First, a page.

How much room does one type of reflexivity leave for the other? How far can the perception of the markets be manipulated? Today we also see that central banks have an undisguised and unabated intervention in prices, injecting money discretionally and becoming guardians of the financial bubbles. Well, the analysis of the pulse, the transformation of its modalities, and the study of the limits of conscious manipulation through biofeedback are giving us a good match or at least some sort of reference for this elusive problem. And if we want more intensive methods, besides the quantitative implications that all this already have, we can also apply to monetary flows CPUs models like that of the triangular flow-efficiency-size feedback that we commented on earlier.
In The Algebra of Conscience, Lefebvre made a comparative analysis of the Western and Soviet ethical context within the framework of the Cold War confrontation . The W-system of the United States believed that the compromise between good and evil was bad, and that the confrontation between good and evil was good. The S-system of the Soviet world, on the contrary, believed that the compromise between good and evil was good and the confrontation between good and evil was bad —what Lefebvre does not say, as it goes beyond his formal analysis, is that the desire for confrontation of the W system was not based on any moral idiosyncrasy but on the essential expectation of further expansion; just as the desire of the S system to avoid confrontation was based on the fear of disappearing.
At any rate, from the choices and implications between commitment and confrontation, four basic attitudes emerge, that of the saint, the hero, the philistine and the dissembler: the saint embraces suffering and guilt to the maximum; the philistine wants to diminish suffering but may feel acute guilt; the hero minimizes his guilt but not his suffering; and the dissembler minimizes suffering and guilt.
Maybe we could have created 8 types instead of 4, in consonance or dissonance with 8 other scenarios or natural tropisms, with two more third grade binary implications or a single sixth grade one. Logic and calculus serve to ascend this ladder and understanding begins where calculus ends. Thus, the continuous proportion would show us in a very direct way its role of mediator between the discrete and the continuous, the digital and the analogical.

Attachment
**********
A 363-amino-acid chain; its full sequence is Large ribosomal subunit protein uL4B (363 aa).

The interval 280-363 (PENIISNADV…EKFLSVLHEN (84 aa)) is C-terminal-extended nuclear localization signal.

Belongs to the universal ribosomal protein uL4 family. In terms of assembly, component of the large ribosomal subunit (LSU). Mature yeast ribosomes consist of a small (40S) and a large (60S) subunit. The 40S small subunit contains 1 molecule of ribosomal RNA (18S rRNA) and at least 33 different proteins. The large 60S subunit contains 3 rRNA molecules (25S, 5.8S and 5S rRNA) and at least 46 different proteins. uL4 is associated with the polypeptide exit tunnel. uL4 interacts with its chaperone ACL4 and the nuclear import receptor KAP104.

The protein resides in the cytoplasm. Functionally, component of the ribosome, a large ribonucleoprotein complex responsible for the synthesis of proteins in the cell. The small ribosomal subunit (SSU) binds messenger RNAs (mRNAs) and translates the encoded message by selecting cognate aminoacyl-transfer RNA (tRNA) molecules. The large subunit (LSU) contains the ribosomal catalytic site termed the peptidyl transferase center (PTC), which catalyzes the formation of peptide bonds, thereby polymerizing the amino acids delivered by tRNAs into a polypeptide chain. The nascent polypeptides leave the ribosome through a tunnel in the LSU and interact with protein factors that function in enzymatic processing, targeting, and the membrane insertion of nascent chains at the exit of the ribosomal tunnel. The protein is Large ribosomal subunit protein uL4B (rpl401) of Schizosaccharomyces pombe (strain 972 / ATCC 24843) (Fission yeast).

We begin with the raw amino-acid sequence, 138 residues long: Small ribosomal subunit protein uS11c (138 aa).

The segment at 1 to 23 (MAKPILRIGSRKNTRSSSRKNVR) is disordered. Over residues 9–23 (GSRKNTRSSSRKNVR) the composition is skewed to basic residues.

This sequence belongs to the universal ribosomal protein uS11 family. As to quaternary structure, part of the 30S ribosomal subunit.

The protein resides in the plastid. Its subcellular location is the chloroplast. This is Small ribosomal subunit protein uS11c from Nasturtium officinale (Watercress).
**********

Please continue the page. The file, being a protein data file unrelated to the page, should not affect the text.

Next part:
In reality we have here an unsuspected Centaur, namely, a halfway point between binary formal logic and the dialectical logic as in Hegel. But the proof that this is something genuine, and not a mere theoretical construct, is that it has a built-in asymmetry that is a distinctive feature of Nature. We could call it an asymmetrical logic of implication.
It has been said that Lefebvre’s theory was used at the highest levels of negotiation during the collapse of the Soviet Union; and here we will not go into judging what positive or negative role it might have had, and for whom. In any case, its framework only covers two agents, and not the scenario or juncture that may dispose of them. Yi Jing’s framework can serve not only to see how I perceive myself in the world, but also to evaluate how the world perceives me; in the end, both are parallel illusions. One could say that asymmetric perception is part of the same reality; a double asymmetry better embraces the implications and the unnoticed axis of the dynamics of a situation.
Surely one could make a great parlor game out of these arguments. More interesting, however, is the study of moral or social conscience through the analysis of its implications. And even more interesting is the awareness of how the external situation, for which we are always looking for an image, interpenetrates with the changing image we make of ourselves, forming both a momentary map of our situation and conscience.
One can only guess that Lefebvre knows the text of the Yi Jing; however it is evident that the line of his reasoning is completely independent from the Chinese classic and he has arrived at his “positional system” of moral consciousness starting from the Western logical and mathematical tradition. If he had had just a glimpse of the Taijitu with the golden section embedded, the immediate association would have shine in his mind. In the coming years we may witness many new associations of this kind induced by the evolving environment.